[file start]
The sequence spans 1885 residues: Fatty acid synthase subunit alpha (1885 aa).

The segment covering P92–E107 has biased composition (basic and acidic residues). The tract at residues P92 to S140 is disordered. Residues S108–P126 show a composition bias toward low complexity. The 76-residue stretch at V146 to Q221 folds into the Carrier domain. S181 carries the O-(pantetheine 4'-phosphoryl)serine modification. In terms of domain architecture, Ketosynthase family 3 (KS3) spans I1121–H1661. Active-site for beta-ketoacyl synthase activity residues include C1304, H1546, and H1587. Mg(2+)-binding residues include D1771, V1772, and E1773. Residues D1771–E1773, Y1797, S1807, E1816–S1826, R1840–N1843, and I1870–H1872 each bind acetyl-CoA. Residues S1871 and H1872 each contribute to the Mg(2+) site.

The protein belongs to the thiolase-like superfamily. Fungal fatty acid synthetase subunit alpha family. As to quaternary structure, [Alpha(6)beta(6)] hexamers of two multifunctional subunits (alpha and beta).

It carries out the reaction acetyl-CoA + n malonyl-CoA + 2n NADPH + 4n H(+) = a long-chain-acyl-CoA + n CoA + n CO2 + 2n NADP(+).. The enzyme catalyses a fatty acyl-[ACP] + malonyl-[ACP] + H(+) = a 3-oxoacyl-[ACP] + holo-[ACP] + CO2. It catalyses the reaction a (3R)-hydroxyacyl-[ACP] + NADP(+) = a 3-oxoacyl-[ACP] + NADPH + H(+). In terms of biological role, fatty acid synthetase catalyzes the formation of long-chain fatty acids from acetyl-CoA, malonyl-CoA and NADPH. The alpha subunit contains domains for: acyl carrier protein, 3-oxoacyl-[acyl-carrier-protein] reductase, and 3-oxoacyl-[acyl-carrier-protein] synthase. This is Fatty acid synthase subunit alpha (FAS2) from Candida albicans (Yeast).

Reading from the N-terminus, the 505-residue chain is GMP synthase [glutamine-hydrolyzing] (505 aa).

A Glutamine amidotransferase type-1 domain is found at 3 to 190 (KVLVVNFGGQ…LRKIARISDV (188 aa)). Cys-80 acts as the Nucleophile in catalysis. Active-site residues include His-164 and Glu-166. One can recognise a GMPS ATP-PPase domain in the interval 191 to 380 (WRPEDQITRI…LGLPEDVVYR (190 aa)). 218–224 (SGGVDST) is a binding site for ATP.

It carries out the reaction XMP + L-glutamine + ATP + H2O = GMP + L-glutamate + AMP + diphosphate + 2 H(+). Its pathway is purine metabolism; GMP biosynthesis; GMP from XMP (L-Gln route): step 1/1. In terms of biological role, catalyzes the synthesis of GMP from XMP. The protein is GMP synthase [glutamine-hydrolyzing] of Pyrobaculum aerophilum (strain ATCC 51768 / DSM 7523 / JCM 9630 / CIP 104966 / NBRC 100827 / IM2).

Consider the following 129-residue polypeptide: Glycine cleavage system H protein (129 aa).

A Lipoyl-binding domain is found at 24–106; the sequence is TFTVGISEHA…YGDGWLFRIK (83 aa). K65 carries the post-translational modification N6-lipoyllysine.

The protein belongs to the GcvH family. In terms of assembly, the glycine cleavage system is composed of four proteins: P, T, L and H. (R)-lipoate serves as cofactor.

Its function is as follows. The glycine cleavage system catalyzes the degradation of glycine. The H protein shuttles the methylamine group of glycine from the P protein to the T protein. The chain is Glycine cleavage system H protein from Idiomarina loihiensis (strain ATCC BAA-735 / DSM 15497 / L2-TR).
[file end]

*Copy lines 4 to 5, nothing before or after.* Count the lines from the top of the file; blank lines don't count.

It carries out the reaction acetyl-CoA + n malonyl-CoA + 2n NADPH + 4n H(+) = a long-chain-acyl-CoA + n CoA + n CO2 + 2n NADP(+).. The enzyme catalyses a fatty acyl-[ACP] + malonyl-[ACP] + H(+) = a 3-oxoacyl-[ACP] + holo-[ACP] + CO2. It catalyses the reaction a (3R)-hydroxyacyl-[ACP] + NADP(+) = a 3-oxoacyl-[ACP] + NADPH + H(+). In terms of biological role, fatty acid synthetase catalyzes the formation of long-chain fatty acids from acetyl-CoA, malonyl-CoA and NADPH. The alpha subunit contains domains for: acyl carrier protein, 3-oxoacyl-[acyl-carrier-protein] reductase, and 3-oxoacyl-[acyl-carrier-protein] synthase. This is Fatty acid synthase subunit alpha (FAS2) from Candida albicans (Yeast).

Reading from the N-terminus, the 505-residue chain is GMP synthase [glutamine-hydrolyzing] (505 aa).